A Note From the Editor
WHEN WE ASKED five local real estate experts to identify the next hot neighborhoods, every single one of them named Columbia City. The residential enclave bisected by Rainier Avenue South has quietly nurtured its small-town charms for over a decade, drawing young families who are attracted to its respectable stock of modestly priced housing, parks and playgrounds, and 52 registered day care centers close by. One real estate observer likened the neighborhood to the old Ballard before it became the new Ballard. Now, with the advent of light rail, commute times just got shorter, and development and amenities are expected to follow. A tipping point is at hand.
Speaking of places on the verge, there’s the ongoing extreme makeover of South Lake Union. Formerly a sort of derelict nowhereville with a few crumbling houses, what we now call SLU seems to have just plopped down and sprung up in the Cascade neighborhood overnight. (It didn’t of course, and it will be torn apart by construction for some time to come.) Still, the place is crawling with tech brainiacs who work at PATH, Group Health, and Amazon—and it may soon be crawling with even more Amazonians, when the company fills those 1,900 jobs listed on its website. And no one will go hungry. Seattle restaurants such as Flying Fish, Tutta Bella, and a constellation of Tom Douglas enterprises will be on hand to feed them all. (Note to city zoners: Maybe it’s time to officially change the name to South Lake Union.)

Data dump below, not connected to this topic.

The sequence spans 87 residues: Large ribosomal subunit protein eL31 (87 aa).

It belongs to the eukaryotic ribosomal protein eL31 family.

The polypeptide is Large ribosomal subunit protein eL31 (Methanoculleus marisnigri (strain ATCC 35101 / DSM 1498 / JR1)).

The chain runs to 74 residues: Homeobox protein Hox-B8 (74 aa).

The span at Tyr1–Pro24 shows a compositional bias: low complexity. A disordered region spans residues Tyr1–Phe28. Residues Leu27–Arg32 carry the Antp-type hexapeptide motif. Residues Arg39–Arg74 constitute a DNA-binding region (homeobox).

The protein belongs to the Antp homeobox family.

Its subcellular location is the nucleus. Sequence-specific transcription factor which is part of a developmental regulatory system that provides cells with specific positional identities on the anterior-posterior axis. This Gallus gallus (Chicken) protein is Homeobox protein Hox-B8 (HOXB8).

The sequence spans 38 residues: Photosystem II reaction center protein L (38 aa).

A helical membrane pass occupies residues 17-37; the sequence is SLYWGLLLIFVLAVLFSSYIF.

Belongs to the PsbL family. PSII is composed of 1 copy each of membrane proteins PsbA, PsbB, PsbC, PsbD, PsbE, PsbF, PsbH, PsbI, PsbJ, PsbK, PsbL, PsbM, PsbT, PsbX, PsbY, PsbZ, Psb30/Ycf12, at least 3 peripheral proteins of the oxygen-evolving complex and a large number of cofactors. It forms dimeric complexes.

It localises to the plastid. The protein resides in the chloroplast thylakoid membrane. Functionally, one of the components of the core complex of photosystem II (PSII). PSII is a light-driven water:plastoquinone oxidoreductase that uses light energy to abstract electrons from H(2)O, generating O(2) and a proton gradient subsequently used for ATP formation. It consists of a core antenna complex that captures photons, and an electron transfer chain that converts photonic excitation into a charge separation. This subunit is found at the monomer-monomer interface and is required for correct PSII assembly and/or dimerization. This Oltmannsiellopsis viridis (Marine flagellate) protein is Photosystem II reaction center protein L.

Looking even further into the future, we can expect to hear more about Bothell, which has partnered with SLU’s Vulcan Real Estate to update its downtown; or Pioneer Square, where a movement to revitalize the city’s oldest neighborhood is being led in part by an East Coast transplant whose blog champions the cause. In the meantime the best way to track ongoing shifts in King County is to follow the numbers. In the interactive chart at seattlemet.com/realestate, you can compare fluctuating home prices, demographic shifts, walk scores, miles of bike lanes, and more for 107 neighborhoods, all updated for 2011.
But mostly, this issue celebrates the places we live now in the words of people who know and love their quiet residential streets or the bustling pedestrian scene or the hopping nightlife or the genuine friendliness of the people next door.
Editor in Chief